Succinic acid
Succinic acid
110-15-6
disodium succinate
Phthalocyanine pigment
Compound dyes
Compound green
Composite blue
The Example:Process for producing succinic acid(cas:110-15-6) from sucrose
Release time:2016/8/8 17:25:32


DESCRIPTION OF PREFERRED EMBODIMENTS

The following Examples 1 to 4 show the use of succinic acid to hydrolyze sucrose to glucose and fructose in high yields.
EXAMPLE I
Effect of Catalyst Concentration at Low Temperatures.
Sucrose and water are mixed in E-flasks in ratio liquid:solid 10:1. Temperature is kept constant at 60° C. in an oven equipped with a shake table. Succinic acid(cas:110-15-6) is added to the flasks to give concentrations of 1, 3, and 5% acid by weight. The data is shown in Tables 5 to 7. An increase in the catalyst loading increases the rate of hydrolysis significantly at low temperatures. Yields after ten (10) hours hydrolysis for glucose and fructose are summarized in Table 1. The yields are based on the amount of glucose or fructose formed divided by the amount of sucrose hydrolyzed. For glucose at higher acid concentrations some product degradation takes place. For fructose some degradation is evident at all acid concentrations.

TABLE 1
Yield of fermentable sugars in weight-%.
Yield (weight-%)
Fructose Glucose
1% SA 88.4 99.3
3% SA 86.5 95
5% SA 87.2 94.9

EXAMPLE 2
Effect of Catalyst Concentration at Elevated Temperatures
Sucrose and water were mixed in E-flasks in ratio liquid:solid 10:1. Temperature was kept constant by heating on a heating plate. Agitation was obtained from a magnetic stirrer. Temperatures investigated were 80° C. and 100° C. The catalyst loading (succinic acid(cas:110-15-6) added) corresponds to 0.5, 1, 3, and 5% by weight as in Example 1. Sucrose hydrolysis as a function of time for the different catalyst loadings at 80° C. and at 100° C. The data is shown in Tables 5 to 7. At higher temperatures the hydrolysis rate was greatly increased. At 80° C. acid concentrations above 1% resulted in almost complete hydrolysis after two hours. A concentration of 1% needed three hours to complete the hydrolysis and 0.5% was not finished until after six hours. At 100° C. the hydrolysis was completed in one hour for all acid concentrations. Hydrolysis products were formed in yields 95-100% based on the sucrose hydrolyzed with less degradation of fructose.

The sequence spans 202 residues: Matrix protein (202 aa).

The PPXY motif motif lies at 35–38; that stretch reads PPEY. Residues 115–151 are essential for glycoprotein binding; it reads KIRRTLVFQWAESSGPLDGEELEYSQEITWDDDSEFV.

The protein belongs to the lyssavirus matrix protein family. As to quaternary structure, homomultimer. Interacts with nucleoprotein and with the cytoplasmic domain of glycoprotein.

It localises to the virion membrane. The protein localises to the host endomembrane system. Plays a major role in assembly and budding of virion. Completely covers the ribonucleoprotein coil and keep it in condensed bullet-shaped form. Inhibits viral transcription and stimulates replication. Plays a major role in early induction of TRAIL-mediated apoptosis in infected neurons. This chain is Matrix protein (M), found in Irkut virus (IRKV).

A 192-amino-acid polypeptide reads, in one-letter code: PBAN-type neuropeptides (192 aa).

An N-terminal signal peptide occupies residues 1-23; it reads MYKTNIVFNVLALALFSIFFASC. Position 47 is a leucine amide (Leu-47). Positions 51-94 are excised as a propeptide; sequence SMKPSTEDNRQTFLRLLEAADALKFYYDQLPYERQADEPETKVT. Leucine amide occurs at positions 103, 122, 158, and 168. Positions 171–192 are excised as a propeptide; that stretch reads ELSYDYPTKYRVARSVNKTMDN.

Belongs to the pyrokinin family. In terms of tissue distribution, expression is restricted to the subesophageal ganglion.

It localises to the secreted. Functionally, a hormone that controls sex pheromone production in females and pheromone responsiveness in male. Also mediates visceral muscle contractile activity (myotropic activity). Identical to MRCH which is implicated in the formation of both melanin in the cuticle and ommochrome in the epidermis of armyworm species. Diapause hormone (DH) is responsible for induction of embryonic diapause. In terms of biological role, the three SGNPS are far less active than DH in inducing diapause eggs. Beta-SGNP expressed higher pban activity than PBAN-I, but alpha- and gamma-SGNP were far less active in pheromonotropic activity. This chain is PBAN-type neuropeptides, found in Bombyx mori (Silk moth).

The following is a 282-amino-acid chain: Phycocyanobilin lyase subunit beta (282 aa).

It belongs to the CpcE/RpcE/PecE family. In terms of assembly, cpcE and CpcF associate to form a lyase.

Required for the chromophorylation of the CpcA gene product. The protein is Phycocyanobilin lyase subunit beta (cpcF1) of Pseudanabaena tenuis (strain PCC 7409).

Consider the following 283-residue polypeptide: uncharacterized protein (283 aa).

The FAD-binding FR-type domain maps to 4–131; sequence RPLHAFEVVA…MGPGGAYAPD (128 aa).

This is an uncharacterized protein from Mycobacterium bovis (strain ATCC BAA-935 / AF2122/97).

EXAMPLE 3

Hydrolysis of Liquid:Solid Ratios 10:4
To produce a media with high enough sugar concentration for fermentation purposes higher liquid:solid ratios (higher percentages of sucrose) must be used. Using the same experimental setup as in Example 2, but with liquid:solid ratio 10:4, acid concentrations of 1%, and 5% were investigated at 80° C. and 100° C. Sucrose hydrolysis results are presented in Table 14. Yields after finished hydrolysis are shown in Table 2. The yields are expressed on a weight basis as the mass of produced monosaccharides per mass of hydrolyzed sucrose. From the yields it can be seen that the best results are achieved by low acid loadings and high temperatures. After one hour the yields were close to 100%, and heating for another hour did not generate any significant sugar degradation.

TABLE 2
Yield of fermentable sugars in weight-%.
Yield (weight-%)
Glucose Fructose
80° C., 1% SA 81.8 86.2
80° C., 5% SA 82.3 86.2
100° C., 1% SA 95.9 99.4
100° C., 5% SA 88.8 92.3

EXAMPLE 4
Fermentation of Glucose-Fructose Mixture in Ratio 50-50

A 12 L fermenter was used. A media constituted by the substances given in Table 3 was mixed and sterilized in the fermenter. 0.5 L inoculum of a pure AFP184 (an E. coli mutant described in U.S. published application 200300/7559 to Donnelly et al), grown for 16 hours in sterile Tryptic Soy Broth, was added together with a 2 L solution with a concentration of 400 g/L of glucose and fructose in ratio 1:1. The total starting volume of the fermentation was 8 L. The fermentation was aerated for eight hours with filter sterilized air. After eight hours a high cell density was achieved and the fermentation conditions were changed to anaerobic by cutting of air and adding carbon dioxide. This then proceeds for 16 hours producing succinic acid(cas:110-15-6). The final succinic acid(cas:110-15-6) concentration, yield per gram and mole consumed sugar during the anaerobic phase and the productivity per gram, litre and hour is shown in Table 4. The sugar concentration change during the fermentation is presented in Table 15. E. coli mutant AFP184 can ferment mixtures of glucose and fructose as produced in Examples 1 to 3.


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